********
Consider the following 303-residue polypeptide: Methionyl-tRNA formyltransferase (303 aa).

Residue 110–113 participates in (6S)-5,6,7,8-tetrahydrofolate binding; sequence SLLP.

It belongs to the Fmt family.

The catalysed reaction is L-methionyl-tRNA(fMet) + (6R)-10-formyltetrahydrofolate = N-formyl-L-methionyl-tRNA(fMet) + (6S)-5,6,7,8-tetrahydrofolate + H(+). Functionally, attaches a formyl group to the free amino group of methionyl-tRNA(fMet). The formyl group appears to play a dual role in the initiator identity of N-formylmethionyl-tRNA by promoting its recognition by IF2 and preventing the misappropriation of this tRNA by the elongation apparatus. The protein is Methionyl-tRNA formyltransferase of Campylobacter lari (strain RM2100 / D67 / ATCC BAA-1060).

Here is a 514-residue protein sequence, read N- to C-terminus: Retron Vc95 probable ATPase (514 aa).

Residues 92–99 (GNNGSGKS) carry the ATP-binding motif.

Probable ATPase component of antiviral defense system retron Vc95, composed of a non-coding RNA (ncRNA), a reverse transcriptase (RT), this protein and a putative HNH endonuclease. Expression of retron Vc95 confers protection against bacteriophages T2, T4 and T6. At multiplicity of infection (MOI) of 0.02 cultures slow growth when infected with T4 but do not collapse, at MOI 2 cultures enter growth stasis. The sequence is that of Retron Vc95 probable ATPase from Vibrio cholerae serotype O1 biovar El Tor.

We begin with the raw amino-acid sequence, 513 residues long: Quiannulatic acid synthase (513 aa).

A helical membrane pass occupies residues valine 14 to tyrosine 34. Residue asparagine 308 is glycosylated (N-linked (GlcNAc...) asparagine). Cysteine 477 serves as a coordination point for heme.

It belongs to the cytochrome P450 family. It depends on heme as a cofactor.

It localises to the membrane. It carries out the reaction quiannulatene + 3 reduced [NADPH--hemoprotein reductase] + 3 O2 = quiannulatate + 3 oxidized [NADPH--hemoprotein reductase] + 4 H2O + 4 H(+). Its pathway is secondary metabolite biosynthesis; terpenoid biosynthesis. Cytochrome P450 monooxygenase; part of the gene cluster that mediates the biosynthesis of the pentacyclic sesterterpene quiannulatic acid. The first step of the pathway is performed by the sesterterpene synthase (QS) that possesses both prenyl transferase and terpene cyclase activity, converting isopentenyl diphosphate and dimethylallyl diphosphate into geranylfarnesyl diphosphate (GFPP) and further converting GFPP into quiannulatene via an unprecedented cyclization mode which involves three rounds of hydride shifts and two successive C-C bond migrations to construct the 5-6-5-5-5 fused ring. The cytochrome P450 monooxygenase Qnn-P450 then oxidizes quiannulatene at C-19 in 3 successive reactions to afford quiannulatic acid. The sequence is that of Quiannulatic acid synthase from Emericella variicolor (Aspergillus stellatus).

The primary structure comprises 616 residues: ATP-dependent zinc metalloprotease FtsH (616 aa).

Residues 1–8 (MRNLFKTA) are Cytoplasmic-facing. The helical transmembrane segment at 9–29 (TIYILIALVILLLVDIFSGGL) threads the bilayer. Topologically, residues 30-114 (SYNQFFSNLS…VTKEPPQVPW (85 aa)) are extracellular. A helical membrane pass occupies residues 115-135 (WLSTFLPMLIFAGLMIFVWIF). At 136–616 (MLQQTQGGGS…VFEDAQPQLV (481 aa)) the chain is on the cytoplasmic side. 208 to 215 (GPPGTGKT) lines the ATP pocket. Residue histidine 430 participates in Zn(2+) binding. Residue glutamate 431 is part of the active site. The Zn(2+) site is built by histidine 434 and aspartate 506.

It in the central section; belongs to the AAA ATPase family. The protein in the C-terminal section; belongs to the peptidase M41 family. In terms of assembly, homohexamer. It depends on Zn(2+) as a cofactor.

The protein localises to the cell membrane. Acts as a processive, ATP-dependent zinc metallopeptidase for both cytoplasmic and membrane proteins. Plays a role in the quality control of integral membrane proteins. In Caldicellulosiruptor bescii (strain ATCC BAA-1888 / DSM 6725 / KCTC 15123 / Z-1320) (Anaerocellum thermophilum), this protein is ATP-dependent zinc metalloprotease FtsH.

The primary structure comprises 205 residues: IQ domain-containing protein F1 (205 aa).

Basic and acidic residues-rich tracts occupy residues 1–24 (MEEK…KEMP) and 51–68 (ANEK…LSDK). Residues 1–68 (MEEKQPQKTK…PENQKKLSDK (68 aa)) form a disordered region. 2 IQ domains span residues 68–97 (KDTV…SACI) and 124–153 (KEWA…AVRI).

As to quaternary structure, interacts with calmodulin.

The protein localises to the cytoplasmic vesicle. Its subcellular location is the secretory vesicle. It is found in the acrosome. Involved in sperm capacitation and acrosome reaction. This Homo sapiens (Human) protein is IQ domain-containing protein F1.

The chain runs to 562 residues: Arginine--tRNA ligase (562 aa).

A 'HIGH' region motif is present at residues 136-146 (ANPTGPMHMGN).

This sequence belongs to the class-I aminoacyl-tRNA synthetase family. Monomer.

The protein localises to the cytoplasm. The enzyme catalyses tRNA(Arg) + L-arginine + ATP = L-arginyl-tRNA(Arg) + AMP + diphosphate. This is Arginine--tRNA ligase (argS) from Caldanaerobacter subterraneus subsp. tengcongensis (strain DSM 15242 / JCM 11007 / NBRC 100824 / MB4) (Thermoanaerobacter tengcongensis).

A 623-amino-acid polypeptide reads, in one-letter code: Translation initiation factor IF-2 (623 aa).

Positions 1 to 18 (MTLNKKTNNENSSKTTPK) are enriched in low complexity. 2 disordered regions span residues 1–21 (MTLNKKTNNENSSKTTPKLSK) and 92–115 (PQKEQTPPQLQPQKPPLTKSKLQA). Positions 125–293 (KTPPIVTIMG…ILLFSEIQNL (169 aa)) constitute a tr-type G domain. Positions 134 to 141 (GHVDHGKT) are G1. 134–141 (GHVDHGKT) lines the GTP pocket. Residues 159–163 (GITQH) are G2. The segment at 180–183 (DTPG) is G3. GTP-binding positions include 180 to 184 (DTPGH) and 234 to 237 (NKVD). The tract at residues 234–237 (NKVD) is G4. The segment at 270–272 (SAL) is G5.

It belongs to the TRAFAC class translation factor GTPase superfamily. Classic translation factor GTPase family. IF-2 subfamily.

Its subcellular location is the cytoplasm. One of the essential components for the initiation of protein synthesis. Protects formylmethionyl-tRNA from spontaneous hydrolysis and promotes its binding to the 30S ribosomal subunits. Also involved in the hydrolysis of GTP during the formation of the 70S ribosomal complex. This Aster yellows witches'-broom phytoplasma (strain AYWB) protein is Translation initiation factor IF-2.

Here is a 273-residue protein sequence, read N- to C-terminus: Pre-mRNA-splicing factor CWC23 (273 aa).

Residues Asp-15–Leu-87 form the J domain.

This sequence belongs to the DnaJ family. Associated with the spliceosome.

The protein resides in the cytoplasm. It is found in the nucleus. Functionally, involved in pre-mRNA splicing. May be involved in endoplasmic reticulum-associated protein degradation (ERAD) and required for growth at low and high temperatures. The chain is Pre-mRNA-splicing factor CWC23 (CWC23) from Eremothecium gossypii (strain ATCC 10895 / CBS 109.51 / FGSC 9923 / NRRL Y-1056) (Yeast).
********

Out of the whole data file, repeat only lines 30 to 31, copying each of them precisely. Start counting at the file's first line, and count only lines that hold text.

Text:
This sequence belongs to the DnaJ family. Associated with the spliceosome.

The protein resides in the cytoplasm. It is found in the nucleus. Functionally, involved in pre-mRNA splicing. May be involved in endoplasmic reticulum-associated protein degradation (ERAD) and required for growth at low and high temperatures. The chain is Pre-mRNA-splicing factor CWC23 (CWC23) from Eremothecium gossypii (strain ATCC 10895 / CBS 109.51 / FGSC 9923 / NRRL Y-1056) (Yeast).